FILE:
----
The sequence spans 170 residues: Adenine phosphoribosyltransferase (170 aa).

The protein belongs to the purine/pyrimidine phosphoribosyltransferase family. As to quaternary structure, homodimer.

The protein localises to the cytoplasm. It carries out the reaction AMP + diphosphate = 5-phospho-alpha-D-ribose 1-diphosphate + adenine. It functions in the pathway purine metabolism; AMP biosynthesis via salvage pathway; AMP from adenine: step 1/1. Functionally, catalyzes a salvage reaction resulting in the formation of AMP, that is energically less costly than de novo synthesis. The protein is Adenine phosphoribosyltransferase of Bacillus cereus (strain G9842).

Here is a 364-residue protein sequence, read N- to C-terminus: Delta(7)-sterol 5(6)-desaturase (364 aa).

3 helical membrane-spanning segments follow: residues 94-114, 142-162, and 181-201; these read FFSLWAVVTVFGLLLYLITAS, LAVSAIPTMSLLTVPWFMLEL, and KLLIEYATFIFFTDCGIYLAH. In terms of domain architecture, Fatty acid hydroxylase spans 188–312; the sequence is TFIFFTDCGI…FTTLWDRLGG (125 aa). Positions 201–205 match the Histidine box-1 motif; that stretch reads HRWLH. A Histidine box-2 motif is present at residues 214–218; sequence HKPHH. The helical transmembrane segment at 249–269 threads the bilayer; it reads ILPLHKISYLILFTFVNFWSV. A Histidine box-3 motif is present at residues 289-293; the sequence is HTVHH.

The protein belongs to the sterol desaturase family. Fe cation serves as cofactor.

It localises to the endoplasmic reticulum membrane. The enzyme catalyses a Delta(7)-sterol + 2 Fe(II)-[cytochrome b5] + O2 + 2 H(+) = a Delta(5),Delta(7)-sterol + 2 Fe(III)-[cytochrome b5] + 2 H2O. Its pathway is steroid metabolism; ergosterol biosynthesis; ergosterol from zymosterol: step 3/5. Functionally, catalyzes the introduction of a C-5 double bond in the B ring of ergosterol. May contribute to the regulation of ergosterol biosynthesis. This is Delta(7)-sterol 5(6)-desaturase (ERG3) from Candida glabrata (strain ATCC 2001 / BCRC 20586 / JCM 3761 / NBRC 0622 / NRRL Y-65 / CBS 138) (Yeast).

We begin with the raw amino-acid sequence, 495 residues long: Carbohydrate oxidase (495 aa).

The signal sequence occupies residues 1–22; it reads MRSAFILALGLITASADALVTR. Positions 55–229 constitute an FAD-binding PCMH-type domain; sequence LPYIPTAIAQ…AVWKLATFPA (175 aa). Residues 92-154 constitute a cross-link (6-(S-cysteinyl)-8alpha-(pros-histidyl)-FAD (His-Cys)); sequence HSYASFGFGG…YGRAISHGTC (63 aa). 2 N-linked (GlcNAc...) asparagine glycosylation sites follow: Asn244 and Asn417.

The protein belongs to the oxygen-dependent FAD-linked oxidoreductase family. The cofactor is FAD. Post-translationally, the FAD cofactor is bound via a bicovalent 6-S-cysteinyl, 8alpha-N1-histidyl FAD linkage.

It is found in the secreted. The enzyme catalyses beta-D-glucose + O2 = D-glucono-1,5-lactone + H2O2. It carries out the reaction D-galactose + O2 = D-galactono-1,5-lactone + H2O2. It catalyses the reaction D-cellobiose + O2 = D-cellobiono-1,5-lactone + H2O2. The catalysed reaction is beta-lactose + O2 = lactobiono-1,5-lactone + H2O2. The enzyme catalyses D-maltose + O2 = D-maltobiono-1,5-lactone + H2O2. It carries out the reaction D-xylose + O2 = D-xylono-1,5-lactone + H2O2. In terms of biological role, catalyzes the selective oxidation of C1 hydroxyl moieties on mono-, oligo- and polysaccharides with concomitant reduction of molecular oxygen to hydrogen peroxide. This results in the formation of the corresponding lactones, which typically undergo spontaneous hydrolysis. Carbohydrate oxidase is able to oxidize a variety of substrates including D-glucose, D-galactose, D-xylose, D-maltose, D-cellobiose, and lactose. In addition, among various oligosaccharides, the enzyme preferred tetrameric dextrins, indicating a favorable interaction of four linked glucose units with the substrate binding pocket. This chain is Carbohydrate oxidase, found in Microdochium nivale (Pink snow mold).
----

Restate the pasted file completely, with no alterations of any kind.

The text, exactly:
The sequence spans 170 residues: Adenine phosphoribosyltransferase (170 aa).

The protein belongs to the purine/pyrimidine phosphoribosyltransferase family. As to quaternary structure, homodimer.

The protein localises to the cytoplasm. It carries out the reaction AMP + diphosphate = 5-phospho-alpha-D-ribose 1-diphosphate + adenine. It functions in the pathway purine metabolism; AMP biosynthesis via salvage pathway; AMP from adenine: step 1/1. Functionally, catalyzes a salvage reaction resulting in the formation of AMP, that is energically less costly than de novo synthesis. The protein is Adenine phosphoribosyltransferase of Bacillus cereus (strain G9842).

Here is a 364-residue protein sequence, read N- to C-terminus: Delta(7)-sterol 5(6)-desaturase (364 aa).

3 helical membrane-spanning segments follow: residues 94-114, 142-162, and 181-201; these read FFSLWAVVTVFGLLLYLITAS, LAVSAIPTMSLLTVPWFMLEL, and KLLIEYATFIFFTDCGIYLAH. In terms of domain architecture, Fatty acid hydroxylase spans 188–312; the sequence is TFIFFTDCGI…FTTLWDRLGG (125 aa). Positions 201–205 match the Histidine box-1 motif; that stretch reads HRWLH. A Histidine box-2 motif is present at residues 214–218; sequence HKPHH. The helical transmembrane segment at 249–269 threads the bilayer; it reads ILPLHKISYLILFTFVNFWSV. A Histidine box-3 motif is present at residues 289-293; the sequence is HTVHH.

The protein belongs to the sterol desaturase family. Fe cation serves as cofactor.

It localises to the endoplasmic reticulum membrane. The enzyme catalyses a Delta(7)-sterol + 2 Fe(II)-[cytochrome b5] + O2 + 2 H(+) = a Delta(5),Delta(7)-sterol + 2 Fe(III)-[cytochrome b5] + 2 H2O. Its pathway is steroid metabolism; ergosterol biosynthesis; ergosterol from zymosterol: step 3/5. Functionally, catalyzes the introduction of a C-5 double bond in the B ring of ergosterol. May contribute to the regulation of ergosterol biosynthesis. This is Delta(7)-sterol 5(6)-desaturase (ERG3) from Candida glabrata (strain ATCC 2001 / BCRC 20586 / JCM 3761 / NBRC 0622 / NRRL Y-65 / CBS 138) (Yeast).

We begin with the raw amino-acid sequence, 495 residues long: Carbohydrate oxidase (495 aa).

The signal sequence occupies residues 1–22; it reads MRSAFILALGLITASADALVTR. Positions 55–229 constitute an FAD-binding PCMH-type domain; sequence LPYIPTAIAQ…AVWKLATFPA (175 aa). Residues 92-154 constitute a cross-link (6-(S-cysteinyl)-8alpha-(pros-histidyl)-FAD (His-Cys)); sequence HSYASFGFGG…YGRAISHGTC (63 aa). 2 N-linked (GlcNAc...) asparagine glycosylation sites follow: Asn244 and Asn417.

The protein belongs to the oxygen-dependent FAD-linked oxidoreductase family. The cofactor is FAD. Post-translationally, the FAD cofactor is bound via a bicovalent 6-S-cysteinyl, 8alpha-N1-histidyl FAD linkage.

It is found in the secreted. The enzyme catalyses beta-D-glucose + O2 = D-glucono-1,5-lactone + H2O2. It carries out the reaction D-galactose + O2 = D-galactono-1,5-lactone + H2O2. It catalyses the reaction D-cellobiose + O2 = D-cellobiono-1,5-lactone + H2O2. The catalysed reaction is beta-lactose + O2 = lactobiono-1,5-lactone + H2O2. The enzyme catalyses D-maltose + O2 = D-maltobiono-1,5-lactone + H2O2. It carries out the reaction D-xylose + O2 = D-xylono-1,5-lactone + H2O2. In terms of biological role, catalyzes the selective oxidation of C1 hydroxyl moieties on mono-, oligo- and polysaccharides with concomitant reduction of molecular oxygen to hydrogen peroxide. This results in the formation of the corresponding lactones, which typically undergo spontaneous hydrolysis. Carbohydrate oxidase is able to oxidize a variety of substrates including D-glucose, D-galactose, D-xylose, D-maltose, D-cellobiose, and lactose. In addition, among various oligosaccharides, the enzyme preferred tetrameric dextrins, indicating a favorable interaction of four linked glucose units with the substrate binding pocket. This chain is Carbohydrate oxidase, found in Microdochium nivale (Pink snow mold).